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Interactions Between Nanoparticles and Proteins

The fate of nanoparticles interacting with the human body is strongly influenced by a protein corona that forms when the nanoparticles come into contact with biological fluids. The type and number of proteins that absorb strongly depends on the particle size and surface chemistry and furthermore can change over the time period that the nanoparticles stay in the body. In situ, spectroscopic techniques, ideally at the single particle/molecule level, are therefore needed. The Link lab has developed correlation spectroscopy approaches utilizing the plasmon resonance to determine changes in the nanoparticle hydrodynamic radius due to protein binding, and together with collaborators (Prof. Landes, Rice) is using super-resolution fluorescence imaging to identify binding of individual dye-labeled proteins. To date, we have focused on bovine serum albumin (BSA) as it is the most abundant protein in blood. We have found that on negatively charged nanoparticles BSA forms a monolayer, which protects the nanoparticles from aggregation even at high salt concentration. However, at low BSA concentrations and for positively charged nanoparticles we surprisingly observed that BSA unfolds and then triggers nanoparticle aggregations. The ultimate goal of these studies is to understand the competitive binding of all serum proteins in real time while nanoparticles interact with cells for the safe use of nanomaterials and to potentially engineer protein coronas for enhanced medical applications.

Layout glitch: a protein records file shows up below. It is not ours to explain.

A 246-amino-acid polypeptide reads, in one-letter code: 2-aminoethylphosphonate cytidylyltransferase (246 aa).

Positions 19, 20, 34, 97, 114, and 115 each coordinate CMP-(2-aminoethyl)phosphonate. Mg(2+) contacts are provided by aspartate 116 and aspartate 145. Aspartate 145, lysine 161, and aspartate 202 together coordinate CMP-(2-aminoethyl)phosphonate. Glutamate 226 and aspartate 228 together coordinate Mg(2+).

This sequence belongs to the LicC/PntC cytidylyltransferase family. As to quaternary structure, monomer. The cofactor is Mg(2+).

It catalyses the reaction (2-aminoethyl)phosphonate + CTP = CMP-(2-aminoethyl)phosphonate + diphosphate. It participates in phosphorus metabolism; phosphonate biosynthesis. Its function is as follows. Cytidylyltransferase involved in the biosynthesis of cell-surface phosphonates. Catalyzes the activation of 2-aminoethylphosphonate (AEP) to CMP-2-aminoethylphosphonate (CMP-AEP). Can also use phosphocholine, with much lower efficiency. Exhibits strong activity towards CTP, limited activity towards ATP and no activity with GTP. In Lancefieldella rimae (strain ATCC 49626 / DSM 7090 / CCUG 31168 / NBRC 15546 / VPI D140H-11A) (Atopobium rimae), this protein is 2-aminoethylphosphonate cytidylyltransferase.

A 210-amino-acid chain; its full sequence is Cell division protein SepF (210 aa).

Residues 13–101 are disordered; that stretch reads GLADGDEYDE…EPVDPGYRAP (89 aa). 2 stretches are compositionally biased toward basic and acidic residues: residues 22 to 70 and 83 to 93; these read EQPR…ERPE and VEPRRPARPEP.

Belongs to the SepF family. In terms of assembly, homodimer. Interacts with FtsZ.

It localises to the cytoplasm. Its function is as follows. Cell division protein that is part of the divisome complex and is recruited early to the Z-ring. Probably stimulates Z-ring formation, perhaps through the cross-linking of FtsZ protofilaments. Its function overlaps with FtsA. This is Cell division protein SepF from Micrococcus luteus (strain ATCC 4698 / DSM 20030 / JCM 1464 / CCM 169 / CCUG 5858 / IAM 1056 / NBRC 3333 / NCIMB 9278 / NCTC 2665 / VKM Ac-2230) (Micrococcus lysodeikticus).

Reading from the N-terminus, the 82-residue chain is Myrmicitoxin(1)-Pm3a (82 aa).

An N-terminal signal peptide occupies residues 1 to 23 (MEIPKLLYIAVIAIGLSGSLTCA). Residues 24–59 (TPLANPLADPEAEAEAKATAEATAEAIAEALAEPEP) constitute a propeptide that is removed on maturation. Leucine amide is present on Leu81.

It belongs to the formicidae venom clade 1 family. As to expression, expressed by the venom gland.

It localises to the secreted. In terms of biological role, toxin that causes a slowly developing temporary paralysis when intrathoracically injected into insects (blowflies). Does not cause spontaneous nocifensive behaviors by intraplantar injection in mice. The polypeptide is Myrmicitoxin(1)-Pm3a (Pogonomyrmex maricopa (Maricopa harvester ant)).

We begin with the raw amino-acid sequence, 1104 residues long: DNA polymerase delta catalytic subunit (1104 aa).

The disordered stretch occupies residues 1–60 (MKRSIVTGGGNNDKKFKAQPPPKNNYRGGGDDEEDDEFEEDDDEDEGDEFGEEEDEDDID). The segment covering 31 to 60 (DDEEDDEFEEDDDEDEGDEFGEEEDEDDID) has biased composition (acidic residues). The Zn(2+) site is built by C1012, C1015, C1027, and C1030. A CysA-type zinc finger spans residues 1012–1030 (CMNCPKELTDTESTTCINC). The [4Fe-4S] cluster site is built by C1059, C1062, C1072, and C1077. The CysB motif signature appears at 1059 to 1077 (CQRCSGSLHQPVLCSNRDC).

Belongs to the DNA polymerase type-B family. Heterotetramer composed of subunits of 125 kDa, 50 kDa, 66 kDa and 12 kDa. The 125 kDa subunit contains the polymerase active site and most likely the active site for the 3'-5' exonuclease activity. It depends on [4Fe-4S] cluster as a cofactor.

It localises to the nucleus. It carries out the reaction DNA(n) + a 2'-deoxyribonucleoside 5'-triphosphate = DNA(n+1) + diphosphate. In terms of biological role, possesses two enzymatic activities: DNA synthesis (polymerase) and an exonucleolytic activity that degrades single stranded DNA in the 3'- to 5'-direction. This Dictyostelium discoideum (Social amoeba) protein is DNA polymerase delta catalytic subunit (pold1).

Selected Publications:

    S. Dominguez-Medina, L. Kisley, L. J. Tauzin, A. Hoggard, B. Shuang, A. S. D. S. Indrasekara, S. Chen, L. -Y. Wang, P. J. Derry, A. Liopo, E. R. Zubarev, C. F. Landes, and S. Link Adsorption and Unfolding of a Single Protein Triggers Nanoparticle Aggregation. ACS Nano 10, 2103 (2016) link
    S. Dominguez-Medina, S. Chen, L. J. Blankenburg, P. Swanglap, C. F. Landes, and S. Link Measuring the Hydrodynamic Size of Nanoparticles using Fluctuation Correlation Spectroscopy. Annual Review of Physical Chemistry, 67, 489 (2016) link

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